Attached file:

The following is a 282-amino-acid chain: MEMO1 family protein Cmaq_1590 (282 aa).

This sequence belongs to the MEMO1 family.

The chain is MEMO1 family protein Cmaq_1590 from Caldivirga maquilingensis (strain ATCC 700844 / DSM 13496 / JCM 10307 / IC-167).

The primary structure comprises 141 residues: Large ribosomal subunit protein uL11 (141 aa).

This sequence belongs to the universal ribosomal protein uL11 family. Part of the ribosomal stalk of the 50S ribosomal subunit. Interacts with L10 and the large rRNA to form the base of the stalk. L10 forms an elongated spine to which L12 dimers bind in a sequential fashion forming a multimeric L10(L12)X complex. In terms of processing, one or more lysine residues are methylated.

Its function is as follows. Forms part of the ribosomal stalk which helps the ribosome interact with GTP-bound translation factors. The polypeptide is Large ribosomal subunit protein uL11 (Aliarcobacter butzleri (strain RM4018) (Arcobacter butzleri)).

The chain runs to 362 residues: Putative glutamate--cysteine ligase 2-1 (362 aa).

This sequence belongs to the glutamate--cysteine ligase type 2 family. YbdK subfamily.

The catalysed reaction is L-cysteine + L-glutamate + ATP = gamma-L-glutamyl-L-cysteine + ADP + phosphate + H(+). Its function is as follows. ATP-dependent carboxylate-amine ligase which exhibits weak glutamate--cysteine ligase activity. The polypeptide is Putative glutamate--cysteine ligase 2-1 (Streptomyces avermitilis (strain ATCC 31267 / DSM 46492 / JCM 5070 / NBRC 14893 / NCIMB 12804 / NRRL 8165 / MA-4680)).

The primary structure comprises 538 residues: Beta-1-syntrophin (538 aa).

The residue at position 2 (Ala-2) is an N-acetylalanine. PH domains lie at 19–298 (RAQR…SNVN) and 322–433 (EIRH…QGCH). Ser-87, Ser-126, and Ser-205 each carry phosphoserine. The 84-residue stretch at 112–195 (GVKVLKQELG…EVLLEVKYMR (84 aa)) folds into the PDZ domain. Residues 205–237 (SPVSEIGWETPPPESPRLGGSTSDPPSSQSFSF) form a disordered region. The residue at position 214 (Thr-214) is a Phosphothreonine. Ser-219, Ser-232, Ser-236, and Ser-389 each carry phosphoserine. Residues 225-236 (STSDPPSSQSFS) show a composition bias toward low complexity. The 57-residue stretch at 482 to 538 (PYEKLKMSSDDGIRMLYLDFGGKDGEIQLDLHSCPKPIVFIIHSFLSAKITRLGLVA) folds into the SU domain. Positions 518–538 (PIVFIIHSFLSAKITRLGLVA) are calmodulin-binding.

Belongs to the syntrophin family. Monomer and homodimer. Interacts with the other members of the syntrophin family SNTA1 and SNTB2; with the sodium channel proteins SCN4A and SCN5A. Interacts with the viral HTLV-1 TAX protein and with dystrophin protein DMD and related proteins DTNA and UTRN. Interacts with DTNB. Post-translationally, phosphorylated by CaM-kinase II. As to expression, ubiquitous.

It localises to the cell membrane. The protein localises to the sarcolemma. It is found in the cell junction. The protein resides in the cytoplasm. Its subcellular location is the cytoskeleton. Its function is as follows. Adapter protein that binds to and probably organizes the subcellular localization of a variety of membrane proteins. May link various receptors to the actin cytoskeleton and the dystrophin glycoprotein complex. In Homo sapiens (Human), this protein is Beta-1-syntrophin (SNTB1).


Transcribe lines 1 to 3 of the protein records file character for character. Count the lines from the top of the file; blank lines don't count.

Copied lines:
The following is a 282-amino-acid chain: MEMO1 family protein Cmaq_1590 (282 aa).

This sequence belongs to the MEMO1 family.

The chain is MEMO1 family protein Cmaq_1590 from Caldivirga maquilingensis (strain ATCC 700844 / DSM 13496 / JCM 10307 / IC-167).